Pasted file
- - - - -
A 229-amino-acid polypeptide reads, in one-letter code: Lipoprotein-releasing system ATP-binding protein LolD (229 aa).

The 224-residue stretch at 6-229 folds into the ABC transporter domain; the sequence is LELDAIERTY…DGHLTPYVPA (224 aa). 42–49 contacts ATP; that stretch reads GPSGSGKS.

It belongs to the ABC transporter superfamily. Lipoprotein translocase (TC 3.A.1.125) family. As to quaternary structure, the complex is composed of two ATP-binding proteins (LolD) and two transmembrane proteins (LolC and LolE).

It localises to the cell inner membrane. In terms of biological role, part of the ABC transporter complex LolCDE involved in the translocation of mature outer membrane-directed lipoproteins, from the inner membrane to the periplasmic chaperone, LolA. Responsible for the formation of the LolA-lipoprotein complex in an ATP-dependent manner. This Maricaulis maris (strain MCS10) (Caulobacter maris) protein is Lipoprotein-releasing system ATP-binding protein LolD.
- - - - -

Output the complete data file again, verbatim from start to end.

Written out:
A 229-amino-acid polypeptide reads, in one-letter code: Lipoprotein-releasing system ATP-binding protein LolD (229 aa).

The 224-residue stretch at 6-229 folds into the ABC transporter domain; the sequence is LELDAIERTY…DGHLTPYVPA (224 aa). 42–49 contacts ATP; that stretch reads GPSGSGKS.

It belongs to the ABC transporter superfamily. Lipoprotein translocase (TC 3.A.1.125) family. As to quaternary structure, the complex is composed of two ATP-binding proteins (LolD) and two transmembrane proteins (LolC and LolE).

It localises to the cell inner membrane. In terms of biological role, part of the ABC transporter complex LolCDE involved in the translocation of mature outer membrane-directed lipoproteins, from the inner membrane to the periplasmic chaperone, LolA. Responsible for the formation of the LolA-lipoprotein complex in an ATP-dependent manner. This Maricaulis maris (strain MCS10) (Caulobacter maris) protein is Lipoprotein-releasing system ATP-binding protein LolD.